The amount of water used will vary with the amount and types of flour employed. However, the water content will be from about 60 to about 75% by weight based on dry flour weight.
Naturally, yeast is also added during the final mixing. The quantity of the yeast must be sufficient to cause the bread to rise. Typically, from about 2.5 to about 5% by weight yeast is appropriate.
The following is a specific example of a commercial bread mix made in accordance with the present invention. This example illustrates the best mode currently contemplated.
______________________________________ % By Weight Pounds Relative to Dry and Ounces Flour Weight______________________________________Base Mixvital wheat gluten *21-0 7.45342wheat bran flakes 12-0 4.25909high protein wheat flour *48-12 17.30257nonfat milk solids 10-8 3.72671salt 5-4 1.86335sodium stearoyl lactylate 0-14 0.31056ascorbic acid 60 ppm 60 ppm 98 lbs. 6 oz.Fruit Pastefig paste 9-4 3.28305raisin paste 9-4 3.28305date paste 9-4 3.28305orange pulp 1-8 0.53239lemon pulp 1-8 0.53239water 9-4 3.28305 40 lbs. 0 oz.Bulk Ingredientsflaked wheat flour *212-0 75.24401water 200-0 70.98492yeast 10-0 3.54925 422 lbs. 0 oz.Total Dry Flour* 281.75______________________________________
Of course, it is understood that the above is a preferred embodiment of the invention and that various changes and alterations can be made without departing from the spirit and broader aspects thereof as set forth in the appended claims.
|Cited Patent||Filing date||Publication date||Applicant||Title|
|US4225628 *||Apr 30, 1979||Sep 30, 1980||Ben Hill Griffin, Inc.||Citrus fiber additive product and process for making same|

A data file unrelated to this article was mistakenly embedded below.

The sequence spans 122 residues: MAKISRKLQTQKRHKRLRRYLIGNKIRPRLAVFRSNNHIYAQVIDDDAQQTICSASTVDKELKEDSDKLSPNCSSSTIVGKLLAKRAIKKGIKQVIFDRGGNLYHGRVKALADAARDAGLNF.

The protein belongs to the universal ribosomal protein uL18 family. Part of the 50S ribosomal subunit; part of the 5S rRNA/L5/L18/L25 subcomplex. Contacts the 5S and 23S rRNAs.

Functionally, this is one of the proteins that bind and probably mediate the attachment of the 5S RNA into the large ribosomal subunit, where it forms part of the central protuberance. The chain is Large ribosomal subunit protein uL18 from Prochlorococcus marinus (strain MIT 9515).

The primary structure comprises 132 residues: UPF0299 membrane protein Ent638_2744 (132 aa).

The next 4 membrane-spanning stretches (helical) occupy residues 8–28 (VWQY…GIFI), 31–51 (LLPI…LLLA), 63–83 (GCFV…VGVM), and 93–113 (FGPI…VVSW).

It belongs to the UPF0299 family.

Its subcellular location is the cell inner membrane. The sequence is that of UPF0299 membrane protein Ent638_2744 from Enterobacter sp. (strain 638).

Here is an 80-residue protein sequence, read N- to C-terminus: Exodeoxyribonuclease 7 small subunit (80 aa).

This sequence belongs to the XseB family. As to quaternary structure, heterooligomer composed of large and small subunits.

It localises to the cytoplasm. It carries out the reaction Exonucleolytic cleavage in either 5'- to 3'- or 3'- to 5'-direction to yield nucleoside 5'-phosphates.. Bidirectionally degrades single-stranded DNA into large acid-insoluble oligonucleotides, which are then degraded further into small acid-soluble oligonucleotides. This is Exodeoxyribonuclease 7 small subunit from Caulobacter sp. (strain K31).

|US4305971 *||May 22, 1980||Dec 15, 1981||Berston Products, Inc.||Dry composition for use in bakery products|
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|Citing Patent||Filing date||Publication date||Applicant||Title|
|US5133984 *||Jun 15, 1990||Jul 28, 1992||Kraft General Foods, Inc.||Process for preparing baked goods using hydrated polysaccharide hydrocolloid, insoluble fiber and protein|
|US5336515 *||Jun 15, 1990||Aug 9, 1994||Kraft General Foods, Inc.||Polysaccharide hydrocolloid-containing food products|
|US5403610 *||Jun 15, 1990||Apr 4, 1995||Kraft General Foods, Inc.||Process for preparing baked goods containing fibers and hydrocolloids|
|US5492710 *||Feb 22, 1994||Feb 20, 1996||Nabisco, Inc.||Fat free or low fat cookie production|
|US6235334 *||Oct 13, 1992||May 22, 2001||Margaret Elizabeth Donovan||No fat, no cholesterol cake and process of making the same|
|US7252850||May 30, 2003||Aug 7, 2007||Delavau Llc||High protein and high fiber food products|
|US8512778||Feb 17, 2006||Aug 20, 2013||Delavau L.L.C.||High protein and high fiber food products|
|US20040241303 *||May 30, 2003||Dec 2, 2004||Raya Levin||High protein and high fiber food products|
|US20070264404 *||Jun 22, 2007||Nov 15, 2007||Delavau Llc||High Protein and High Fiber Food Products|
|U.S. Classification||426/549, 426/21, 426/804|
|International Classification||A21D2/36, A21D13/02|
|Cooperative Classification||Y10S426/804, A21D13/02, A21D2/36|
|European Classification||A21D2/36, A21D13/02|
|May 17, 1994||FPAY||Fee payment|
Year of fee payment: 4
|Jun 16, 1998||REMI||Maintenance fee reminder mailed|
|Nov 22, 1998||LAPS||Lapse for failure to pay maintenance fees|
|Feb 2, 1999||FP||Expired due to failure to pay maintenance fee|
Effective date: 19981120